Cristophe Rocancourt

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The phone rang in the Los Angeles office of detective George Mueller. He was the square-jawed, straight shooting detective who had just missed making a huge arrest. Cristophe Rocancourt left behind a pistol, a real, but swindled U.S. passport and a trail of famous and wealthy victims from the Hamptons to Hollywood.

But the case was about to heat up again, because on the other end of the phone was the crook he had recently missed. Cristophe Rocancourt was on the line, asking to speak with detective George Mueller.

He explained to detective Mueller that, despite mounting evidence against him, and the fact that Mueller had just missed him last time, he would be moving back to Los Angeles. The con man told the detective he was, “a good player,” in a thick, French accent. He explained that they both were, “good players.” He told Mueller that if the two sat down for a meal they would like each other.

So Close

Mueller was so close to capturing Rocancourt previously that the room Mueller searched still smelled of the fraudster. He had barely eluded capture by leaving the U.S. on a lavish tour of Asia with a French fashion designer named Charles Glenn.Cristophe Rocancourt

Rocancourt told the detective about his plan to walk right back into the investigation from which he ran. In his thick, French accent he said, “If you do arrest me I’ll just bail out and flee the country anyway.”

That is exactly what happened.

Cristophe Rocancourt on Tour

In the summer of 2000, Rocancourt blew through the the U.S. on a whirlwind tour of lavish lifestyle and lucrative deceit. He had adopted the name Rockefeller on a whim, but in an instant he found the source of his next con. In an interview with Dateline’s Mike Taibbi, Rocancourt explained that when people heard the name Rockefeller they, “melted like ice cream.” It was what he counted on when he met Kim Curry and her fiancé. This is how it’s explained in the Dateline interview.


Narrator: Kim Curry and her fiancé, who had taken a hit in the stock market that summer, were thrilled. Christopher told them the deal was simple— they put up some money, he would invest it, they would get a tenfold profit guaranteed. So they ponied up the $50,000.

Curry: The way he presented it was this, “You give me $50,000, I will invest this money, I will in turn give you $500,000 back.”

Mike Taibbi, Dateline correspondent: And when would your fiancé and you get this $500,000?

Curry: Immediately.

Narrator: It was Kim’s friend Corrine Eeltink who’d first met the young Rockefeller at a Hamptons gym, noticing that last name and that he’d signed the register with a Fifth Avenue address. And when Corrine was invited to one of Christopher’s lavish dinners, he’d invited her to make a similar investment — the same sort of terms and the same knockout payoff.

Corrine Eeltink: We’ll start right today with $25,000 investment.

Taibbi: How much did he say you would make with your $25,000 investment?

Eeltink: Around a million and up, in over like three months.

Narrator: Corrine bought in too. Christopher also promised millions to a real estate agent who showed him a $9 million oceanfront estate in the Hamptons. The realtor was so impressed she gave the French Rockefeller $100,000 of her own savings to invest.-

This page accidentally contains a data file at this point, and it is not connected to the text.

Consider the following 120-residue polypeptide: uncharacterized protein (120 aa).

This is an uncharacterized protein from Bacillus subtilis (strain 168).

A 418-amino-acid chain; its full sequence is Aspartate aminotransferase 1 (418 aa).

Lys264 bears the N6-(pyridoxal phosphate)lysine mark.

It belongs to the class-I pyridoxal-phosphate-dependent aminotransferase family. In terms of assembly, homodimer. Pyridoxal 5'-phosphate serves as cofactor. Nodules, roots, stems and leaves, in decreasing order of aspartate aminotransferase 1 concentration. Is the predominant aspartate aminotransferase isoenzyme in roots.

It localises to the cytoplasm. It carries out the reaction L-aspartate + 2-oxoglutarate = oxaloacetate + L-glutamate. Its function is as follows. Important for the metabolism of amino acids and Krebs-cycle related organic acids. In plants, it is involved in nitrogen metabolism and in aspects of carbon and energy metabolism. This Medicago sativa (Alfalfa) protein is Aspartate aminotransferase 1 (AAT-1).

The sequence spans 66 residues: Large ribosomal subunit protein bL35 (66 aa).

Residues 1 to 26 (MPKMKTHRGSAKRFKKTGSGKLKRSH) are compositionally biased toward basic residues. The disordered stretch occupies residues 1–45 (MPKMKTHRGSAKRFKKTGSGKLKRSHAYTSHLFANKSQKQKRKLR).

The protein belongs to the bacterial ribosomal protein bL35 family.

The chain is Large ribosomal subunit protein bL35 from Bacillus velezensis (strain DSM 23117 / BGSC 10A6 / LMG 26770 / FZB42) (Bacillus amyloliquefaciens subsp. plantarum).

But how does a man pretending to be wealthy trick people into giving him money? What could possibly drive someone to write a check to a Rockefeller? One answer Rocancourt gave during the same interview shines a light on how he thought of it. His English is so poor that even the subtitles can be hard to understand.

But his intent is not.

You’ve Been Stupid

Cristophe Rocancourt: How you for a minute can be serious to think when you don’t have to know history to say, “Hey, Rockefeller, your French accent. There’s no Rockefeller in France.”  C’mon, use your brain?

Taibbi: All they needed to believe it for was a split second that if they could smell money.

Cristophe Rocancourt: They smell the money like the shark smell the blood. Nothing else.

Narrator: He says he always counted on his victims thinking they were taking advantage of him, and that he always counted on their greed.

Cristophe Rocancourt: You do think for that time you are much smarter than me. You did think for that time, you can profit better with me.

Taibbi: Right, and so for those people, they should be punished?

Cristophe Rocancourt: No, no, no, no, no. You been a dummy. You been stupid. Just like I did prison time. I take my time. Just accept it for fact. You’re not that bright. You been stupid for that time. Just accept it. Oh, you been ripped off. Is what happened.

Taibbi: But what you have done is criminal. You admit that.

Cristophe Rocancourt: No question.

Taibbi: But you’re saying you don’t feel any sympathy for the people who lost money.

Cristophe Rocancourt: No.

Taibbi: –because they were greedy and they believed in you and they threw money at you.  And you didn’t pay ‘em back. You don’t feel sorry for them?

Cristophe Rocancourt: No. I keep it real. You want honesty? You have it. I keep it real. What do you want me to tell you? I have a feeling I don’t have? I don’t.-

Greedy or Just Common

Were Cristophe Rocancourt’s victims greedy or was the con man just playing on a little-known psychological quirk that most of us have?

The Rockefeller name is synonymous with money. Most of us would jump at the chance to let a Rockefeller invest for us. In fact it was Kim Curry who asked Cristophe if he had any investment tips. Rocancourt did not instigate that conversation. That one question was the catalyst for their loss of $50,000. She was, as Cristophe puts it, smelling the money like sharks smell blood.